> brief historicaldivertissement
> Actually, the remark Thomas is responding to, is from Lucio 
> Agra -  I just forwarded it.
> But this is interesting.  Modernity... isn't this an idea that goes  
> back to the 'battle of the Ancients and the Moderns'   -- that
> politically charged theme of Absolutist France, to the 
> beginning of Romanticism?  The moderns were the Romantics: 
> Gericault, The Raft of the Medusa. Or could someone (Thomas?) 
> correct me?
> And even further, we may imagine that modernity as a style of 
> consciousness begins with the very Italian sense of time to 
> which Thomas here alludes:  a sense of time as a series of 
> feedback loops so that, for example, you, the artist in the 
> Renaissance,  could 'recapture' the greatness of the imagined 
> "Ancients" and here I mean the dreamed of paintings of 
> Praxiteles, the extant sculptures in the rubble of the Roman 
> Forum: you could revive these formal gestures as a pure 
> referent to the world of Antiquity, thought of as a 
> pluralist, pagan, non heterogenous mash. Ironically you could 
> revive them to glorify your patrons (Pope Clement, the 
> Medicis, the Sforzas) within a superficially Christian visual 
> dramatic narrative; ah, but all this becomes very convoluted 
> with the coming of the Counterreformation in Italian painting 
> so I should leave off here. Just thinking:  that we plunder 
> "Modernity" as it were, as if, we were still among the greats 
> of that distant past (Schwitters, Klee).--
> also re English, by the way:  please feel free if you wish to 
> post in French or other mainstream languages,  as -empyre- is 
> very broad in elocution :-)
> cm
> On Mar 2, 2006, at 5:37 PM, Thomas Schmidt wrote:
> > Hello List,
> >
> > This is my first post on the list, so i'll start by introducing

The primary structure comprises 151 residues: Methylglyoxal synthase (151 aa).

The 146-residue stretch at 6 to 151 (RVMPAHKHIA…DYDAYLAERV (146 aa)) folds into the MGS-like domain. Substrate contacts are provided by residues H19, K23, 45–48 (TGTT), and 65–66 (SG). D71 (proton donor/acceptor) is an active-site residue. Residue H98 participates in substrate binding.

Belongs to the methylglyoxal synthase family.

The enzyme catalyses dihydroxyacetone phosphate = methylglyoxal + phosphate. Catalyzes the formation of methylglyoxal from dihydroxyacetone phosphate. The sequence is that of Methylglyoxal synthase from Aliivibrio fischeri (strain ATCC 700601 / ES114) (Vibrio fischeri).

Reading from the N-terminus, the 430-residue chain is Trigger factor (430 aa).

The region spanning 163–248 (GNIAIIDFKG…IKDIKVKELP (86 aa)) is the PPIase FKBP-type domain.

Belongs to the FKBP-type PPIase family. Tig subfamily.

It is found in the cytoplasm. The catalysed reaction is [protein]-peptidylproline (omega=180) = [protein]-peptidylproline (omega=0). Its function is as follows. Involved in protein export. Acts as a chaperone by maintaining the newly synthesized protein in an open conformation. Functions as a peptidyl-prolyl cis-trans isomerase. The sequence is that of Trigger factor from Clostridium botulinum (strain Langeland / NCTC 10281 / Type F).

> > myself. My name is Thomas and I'm a graphic-designer based 
> in Paris, 
> > so, please excuse my English.
> >
> > Le 2/03/06 5:40, « Christina McPhee » 
> <> a 
> > écrit :
> >
> >> I've been sustaining - as a rather
> >> personal point o view - that what separates modernity to 
> >> contemporaneity has to do with a kind of gap, established 
> 'round the 
> >> 80's when something great was expected but never happened
> >
> > Doesn't it seem that the relationship we have to those words, 
> > modernity and contemporaneity, is of a completely different nature?
> >
> > Modernity, as an art period (whether or not it has come to an end, 
> > which is beyond my reasoning) can be thought of as bounded to the 
> > external socio-technological factors of its time, such as the great 
> > technological discoveries of the late 19th century, marxism etc., 
> > whereas contemporaneity can only be related to our own 
> self, in that 
> > contemporaneity, for a lack of proper wording "travels" with us.
> >
> > Best,
> >
> > Thomas.
> > -
> >
> >
> >
> >
> >
> >
> >
> >
> >
> >
> > _______________________________________________
> > empyre forum
> >
> >
> _______________________________________________
> empyre forum